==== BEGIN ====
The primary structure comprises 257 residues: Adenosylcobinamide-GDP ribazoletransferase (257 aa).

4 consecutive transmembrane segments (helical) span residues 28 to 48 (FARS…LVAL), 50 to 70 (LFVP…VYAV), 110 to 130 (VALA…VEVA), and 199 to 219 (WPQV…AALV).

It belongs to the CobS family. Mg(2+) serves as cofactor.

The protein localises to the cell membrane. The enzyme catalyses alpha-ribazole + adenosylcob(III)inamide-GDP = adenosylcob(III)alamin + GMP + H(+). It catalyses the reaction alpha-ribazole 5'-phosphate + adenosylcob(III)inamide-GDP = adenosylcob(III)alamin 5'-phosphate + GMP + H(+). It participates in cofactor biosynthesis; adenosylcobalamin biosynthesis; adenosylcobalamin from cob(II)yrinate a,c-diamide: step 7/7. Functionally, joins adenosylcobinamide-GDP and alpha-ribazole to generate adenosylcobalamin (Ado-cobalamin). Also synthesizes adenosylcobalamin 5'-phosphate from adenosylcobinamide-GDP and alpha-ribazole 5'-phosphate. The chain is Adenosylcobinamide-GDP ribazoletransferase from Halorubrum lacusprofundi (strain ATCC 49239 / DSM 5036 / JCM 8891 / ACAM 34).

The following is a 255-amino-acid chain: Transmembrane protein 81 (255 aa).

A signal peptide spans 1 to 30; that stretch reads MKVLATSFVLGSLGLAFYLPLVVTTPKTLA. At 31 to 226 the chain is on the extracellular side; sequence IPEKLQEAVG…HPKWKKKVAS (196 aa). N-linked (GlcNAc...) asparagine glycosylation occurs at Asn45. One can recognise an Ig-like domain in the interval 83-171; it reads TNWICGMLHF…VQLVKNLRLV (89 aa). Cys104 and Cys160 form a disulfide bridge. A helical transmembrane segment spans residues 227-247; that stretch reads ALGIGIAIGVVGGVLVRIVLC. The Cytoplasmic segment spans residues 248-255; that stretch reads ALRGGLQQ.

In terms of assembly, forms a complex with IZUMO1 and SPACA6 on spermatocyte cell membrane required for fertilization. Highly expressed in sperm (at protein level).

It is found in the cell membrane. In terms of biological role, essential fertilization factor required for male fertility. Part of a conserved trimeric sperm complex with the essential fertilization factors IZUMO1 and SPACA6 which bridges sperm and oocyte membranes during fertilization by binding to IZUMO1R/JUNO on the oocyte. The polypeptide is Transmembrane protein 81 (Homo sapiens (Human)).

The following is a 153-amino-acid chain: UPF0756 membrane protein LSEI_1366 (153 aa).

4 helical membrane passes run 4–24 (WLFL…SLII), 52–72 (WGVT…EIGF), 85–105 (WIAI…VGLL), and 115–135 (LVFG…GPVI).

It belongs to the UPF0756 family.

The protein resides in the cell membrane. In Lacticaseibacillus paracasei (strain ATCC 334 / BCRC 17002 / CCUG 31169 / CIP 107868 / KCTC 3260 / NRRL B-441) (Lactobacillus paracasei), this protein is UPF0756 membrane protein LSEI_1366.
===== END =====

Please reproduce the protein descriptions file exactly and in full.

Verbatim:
The primary structure comprises 257 residues: Adenosylcobinamide-GDP ribazoletransferase (257 aa).

4 consecutive transmembrane segments (helical) span residues 28 to 48 (FARS…LVAL), 50 to 70 (LFVP…VYAV), 110 to 130 (VALA…VEVA), and 199 to 219 (WPQV…AALV).

It belongs to the CobS family. Mg(2+) serves as cofactor.

The protein localises to the cell membrane. The enzyme catalyses alpha-ribazole + adenosylcob(III)inamide-GDP = adenosylcob(III)alamin + GMP + H(+). It catalyses the reaction alpha-ribazole 5'-phosphate + adenosylcob(III)inamide-GDP = adenosylcob(III)alamin 5'-phosphate + GMP + H(+). It participates in cofactor biosynthesis; adenosylcobalamin biosynthesis; adenosylcobalamin from cob(II)yrinate a,c-diamide: step 7/7. Functionally, joins adenosylcobinamide-GDP and alpha-ribazole to generate adenosylcobalamin (Ado-cobalamin). Also synthesizes adenosylcobalamin 5'-phosphate from adenosylcobinamide-GDP and alpha-ribazole 5'-phosphate. The chain is Adenosylcobinamide-GDP ribazoletransferase from Halorubrum lacusprofundi (strain ATCC 49239 / DSM 5036 / JCM 8891 / ACAM 34).

The following is a 255-amino-acid chain: Transmembrane protein 81 (255 aa).

A signal peptide spans 1 to 30; that stretch reads MKVLATSFVLGSLGLAFYLPLVVTTPKTLA. At 31 to 226 the chain is on the extracellular side; sequence IPEKLQEAVG…HPKWKKKVAS (196 aa). N-linked (GlcNAc...) asparagine glycosylation occurs at Asn45. One can recognise an Ig-like domain in the interval 83-171; it reads TNWICGMLHF…VQLVKNLRLV (89 aa). Cys104 and Cys160 form a disulfide bridge. A helical transmembrane segment spans residues 227-247; that stretch reads ALGIGIAIGVVGGVLVRIVLC. The Cytoplasmic segment spans residues 248-255; that stretch reads ALRGGLQQ.

In terms of assembly, forms a complex with IZUMO1 and SPACA6 on spermatocyte cell membrane required for fertilization. Highly expressed in sperm (at protein level).

It is found in the cell membrane. In terms of biological role, essential fertilization factor required for male fertility. Part of a conserved trimeric sperm complex with the essential fertilization factors IZUMO1 and SPACA6 which bridges sperm and oocyte membranes during fertilization by binding to IZUMO1R/JUNO on the oocyte. The polypeptide is Transmembrane protein 81 (Homo sapiens (Human)).

The following is a 153-amino-acid chain: UPF0756 membrane protein LSEI_1366 (153 aa).

4 helical membrane passes run 4–24 (WLFL…SLII), 52–72 (WGVT…EIGF), 85–105 (WIAI…VGLL), and 115–135 (LVFG…GPVI).

It belongs to the UPF0756 family.

The protein resides in the cell membrane. In Lacticaseibacillus paracasei (strain ATCC 334 / BCRC 17002 / CCUG 31169 / CIP 107868 / KCTC 3260 / NRRL B-441) (Lactobacillus paracasei), this protein is UPF0756 membrane protein LSEI_1366.